For more information on this topic read “Families Under Covenant,” by Henry B. Eyring, Ensign, May 2012, 62.
There is nothing that has come or will come into your family as important as the sealing blessings.
(Henry B. Eyring, “Families Under Covenant,” Ensign, May 2012, 62.)
“Families Can Be Together Forever,” Children’s Songbook, p. 188.
And I will give unto thee the keys of the kingdom of heaven: and whatsoever thou shalt bind on earth shall be bound in heaven: and whatsoever thou shalt loose on earth shall be loosed in heaven.
Show your family a key or set of keys and have them describe some uses for keys. You might ask:
• If I had a powerful and expensive car, but did not have the keys, what value would the car be to me?
• If I had a safe containing many valuable possessions but no way to lock it, how safe would the possessions really be?
While one family member reads aloud Matthew 16:19, have the rest of the family look for what Jesus promised Peter. To clarify the meaning of the keys of the kingdom, share with your family this statement:
“In the Church we hold sufficient authority to perform all of the ordinances necessary to redeem and to exalt the whole human family. And, because we have the keys to the sealing power, what we bind in proper order here will be bound in heaven. . . . With that authority we can baptize and bless, we can endow and seal, and the Lord will honor our commitments.” (Boyd K. Packer, Ensign, Feb. 1995, 36.)
(Dennis H. Leavitt and Richard O. Christensen, Scripture Study for Latter-day Saint Families: The New Testament, [Salt Lake City: Deseret Book, 2006], p. 31.)
Bishop Robert L. Simpson
I would like to tell you also of an experience I had down in New Zealand, going into a humble Maori home. Here we had a situation where a mother and father and twelve children were living the gospel as well as anyone I have ever seen in all my life. As they would gather around each evening to have their family devotional scripture readings and have the children participate, there was a time in the evening when the father would put a few pennies in a glass jar sitting upon the mantle. The house was lighted with candles and kerosene lamps. In this humble home this little jar was always there—just a few pennies each day. This was their family temple fund. (Imagine a family of fourteen trying to save a few pennies a day, knowing that they would have to travel thousands of miles, at least to Hawaii, in order to get to the House of the Lord to do what they wanted to do.) Then they would kneel down in prayer, and from the smallest child they would take their turns and ask Heavenly Father that they might enjoy the rich blessing of having their family sealed together in order that they might have the fulness of the gospel come into their home.
I used to sit there and literally break up inside wondering how these wonderful people would ever realize this blessing. A few pennies a day—they just could not possibly get a family of fourteen to the temple on a few pennies a day, and I did not know how they could ever do it. But they prayed in great faith, and they prayed with devotion, and they meant what they said.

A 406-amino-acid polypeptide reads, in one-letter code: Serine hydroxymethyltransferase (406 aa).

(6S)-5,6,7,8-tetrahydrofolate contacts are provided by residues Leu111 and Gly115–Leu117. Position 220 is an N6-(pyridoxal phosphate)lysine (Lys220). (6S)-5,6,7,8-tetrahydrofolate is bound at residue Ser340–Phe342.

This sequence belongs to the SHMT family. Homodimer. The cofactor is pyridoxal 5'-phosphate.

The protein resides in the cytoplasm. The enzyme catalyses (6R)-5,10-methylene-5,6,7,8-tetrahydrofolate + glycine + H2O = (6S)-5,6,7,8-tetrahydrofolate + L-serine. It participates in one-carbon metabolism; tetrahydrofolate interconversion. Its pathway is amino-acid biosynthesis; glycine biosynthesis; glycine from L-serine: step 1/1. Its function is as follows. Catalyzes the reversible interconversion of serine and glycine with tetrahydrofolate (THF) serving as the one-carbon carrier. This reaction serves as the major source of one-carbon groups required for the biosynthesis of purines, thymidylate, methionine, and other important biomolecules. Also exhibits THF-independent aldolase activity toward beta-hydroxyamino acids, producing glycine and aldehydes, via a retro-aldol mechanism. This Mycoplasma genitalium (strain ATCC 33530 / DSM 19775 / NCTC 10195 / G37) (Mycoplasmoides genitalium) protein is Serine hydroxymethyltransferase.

If someone had told me at that time that within my lifetime there would be a temple built within sixty miles of this very home, I would have said, “I don’t believe it,” because I did not have the same faith these people had. I am not sure that they visualized the building of a temple in New Zealand either, but they knew that their family was going to get together and be sealed and receive the rich blessings of the gospel. I want to tell you that the Lord is mindful of these people. He was mindful of their plea, and he poured his blessings out upon this family—and this family was multiplied by many hundreds throughout the length and breadth of New Zealand. It is a wonderful thing to contemplate the great blessings of the Lord to these Polynesian people as he listens to their prayers of faith.
(Leon R. Hartshorn, Outstanding Stories by General Authorities, vol. 2, [Salt Lake City: Deseret Book, 1971], p. 201.)
Play the “human knot” game.
Have all the members of the family form a tight circle or group (shoulder-to-shoulder).
Have each person reach into the center of the circle and grab a hand of a person standing across the circle, each person must hold hands with 2 different people.
Family members should step over or under arms to try to untangle so everyone in the group is holding hands regularly in a circle. You cannot let go of one another’s hands. When the circle is formed, some people may be facing out and some in.
Sweet and Crunchy Autumn Snack Mix
This fun mix incorporates many of our favorite fall flavors. It’s great for serving at parties, packaging up for friends and neighbors, or simply for snacking on!
12 cups popped plain or lightly salted popcorn
1 pound almond bark, melted according to package instructions 1 cup candy corn
1 cup dry roasted, salted peanuts
1⁄2 cup peanut butter candies, such as Reese’s Pieces
Place popcorn in an extra-large mixing bowl. Pour melted almond bark over it and immediately add candy corn, peanuts, and Reese’s Pieces. Using a wooden spoon or rubber spatula, stir mixture until everything is evenly coated. Spread mixture onto waxed paper or foil and let cool until almond bark hardens. Break up clumps and serve.
(Sara Wells & Kate Jones, Savoring the Seasons With Our Best Bites, [Salt Lake City: Shadow Mountain, 2012], p. 176.)